Yet, it’s the same baptism and same faith that both infants and adults receive; it’s the same Spirit and Word that they are given, the same promise of salvation and eternal life in Christ.  As Paul says in Ephesians 4: “There is one body and one Spirit—just as you were called to the one hope that belongs to your call— one Lord, one faith, one baptism, one God and Father of all, who is over all and through all and in all” (Ephesians 4:4-6).  

So, whether you were baptized early in life or later, you all share the same Baptism, confess the same faith, have the same Lord.

And this baptism connects you with Christ’s own death and resurrection.  Do you remember what the payment or wages for sin is?  It’s death, as Paul says in Romans 6:23.  Yet, he also says that the “free gift of God is eternal life in Christ Jesus our Lord.”

But, we’re sinners right?  Don’t we deserve to die?  We do, and we have in fact died.  Paul also says, “Do you not know that all of us who have been baptized into Christ Jesus were baptized into his death?  We were buried therefore with him by baptism into death, in order that, just as Christ was raised from the dead by the glory of the Father, we too might walk in newness of life” (Romans 6:3-4).

In Baptism, God killed you by burying you with Christ.  You were born the first time into the fallen image of Adam, a condemned image chained by sin and death.  But, God killed that person in the waters of Baptism.  Then, he raised you up just as Christ was raised, and rebirthed you into the image of Christ, so that you now walk in newness of life with him and with all the others who have also died and risen with him.  You have been “born again” by water and the Word.  

So, you are not the people you once were; you died and were raised.  Therefore, you are now free to live as the people you are in Christ.  You are called to live as part of Christ’s flock and family, because he has brought you into it, and you all have him as the one and same Shepherd. 

So, we can all talk openly about stuff, important stuff, because we all are living with Christ as our Shepherd who cares for us.  We are freed to talk to each other, because we are all brothers and sisters in Christ as the children of God.  We can talk to each other and ask for forgiveness and apologize to each other when we wrong each other, because we are family.  Family doesn’t worry about whether or not the other members of the family will still love them when they argue, because a family is stuck with each other.  And we are a family, God’s family, stuck with each other, because Christ has made us a family.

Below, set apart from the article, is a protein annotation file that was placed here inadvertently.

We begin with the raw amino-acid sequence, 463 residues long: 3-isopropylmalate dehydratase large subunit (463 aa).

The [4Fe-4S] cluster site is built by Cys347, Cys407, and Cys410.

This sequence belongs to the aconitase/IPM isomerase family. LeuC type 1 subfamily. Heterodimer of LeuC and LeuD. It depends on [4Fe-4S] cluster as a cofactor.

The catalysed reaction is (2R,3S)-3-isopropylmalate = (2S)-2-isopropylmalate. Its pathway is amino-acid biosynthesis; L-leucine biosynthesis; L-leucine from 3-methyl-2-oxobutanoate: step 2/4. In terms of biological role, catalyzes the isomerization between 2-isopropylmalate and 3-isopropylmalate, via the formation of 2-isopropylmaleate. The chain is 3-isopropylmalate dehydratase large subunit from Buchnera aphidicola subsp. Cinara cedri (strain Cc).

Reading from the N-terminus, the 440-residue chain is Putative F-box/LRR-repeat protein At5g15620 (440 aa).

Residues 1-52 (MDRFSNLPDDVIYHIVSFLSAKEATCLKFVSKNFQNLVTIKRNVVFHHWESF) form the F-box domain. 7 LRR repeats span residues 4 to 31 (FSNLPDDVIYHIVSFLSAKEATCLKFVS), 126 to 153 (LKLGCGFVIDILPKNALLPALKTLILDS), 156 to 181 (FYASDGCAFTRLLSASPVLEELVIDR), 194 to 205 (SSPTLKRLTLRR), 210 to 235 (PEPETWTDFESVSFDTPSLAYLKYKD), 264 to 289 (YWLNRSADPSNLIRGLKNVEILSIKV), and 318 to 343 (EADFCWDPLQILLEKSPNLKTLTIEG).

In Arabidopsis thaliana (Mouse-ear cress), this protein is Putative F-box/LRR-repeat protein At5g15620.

So all of you within the Church are part of God’s family, united by Christ, reconciled with God and each other through him.  Look out for each other, pray for each other, love each other, bear with one another, and forgive each other.  Christ has done this for you, and is continuing to do it for you, and so we are to treat each other as Christ has treated us.  We have received mercy, so give mercy to others.  We have received forgiveness, so forgive others.  We sinners have been reconciled to God, so reconcile to each other as well.

Christ died for you.  And he died for all the others in this world, many of whom don’t know it or don’t acknowledge it; the mission of the Church is to bring the word of God to all people so that all people may know Christ and be baptized into his death and resurrection and therefore receive salvation through faith. 

And all of you have been baptized into Christ and have had God’s name placed on you as He called you as His own.  God did this to all of you, and you are all His.  You truly are blood family, because you are united by the blood of Christ that he shed for you on the cross.  You are united with Philip, with the Ethiopian eunuch, with the apostles, with all the other believers of the Old and New Testaments.  You all have one Lord, one faith, one Baptism, and will be re-united in person at the end of the age.  Amen.

 

 

(Image: Saint Philip Baptising the Ethiopian Eunuch, by Aelbert Cuyp – https://artuk.org/discover/artworks/saint-philip-baptising-the-ethiopian-eunuch-170078, Public Domain, https://commons.wikimedia.org/w/index.php?curid=66141189 )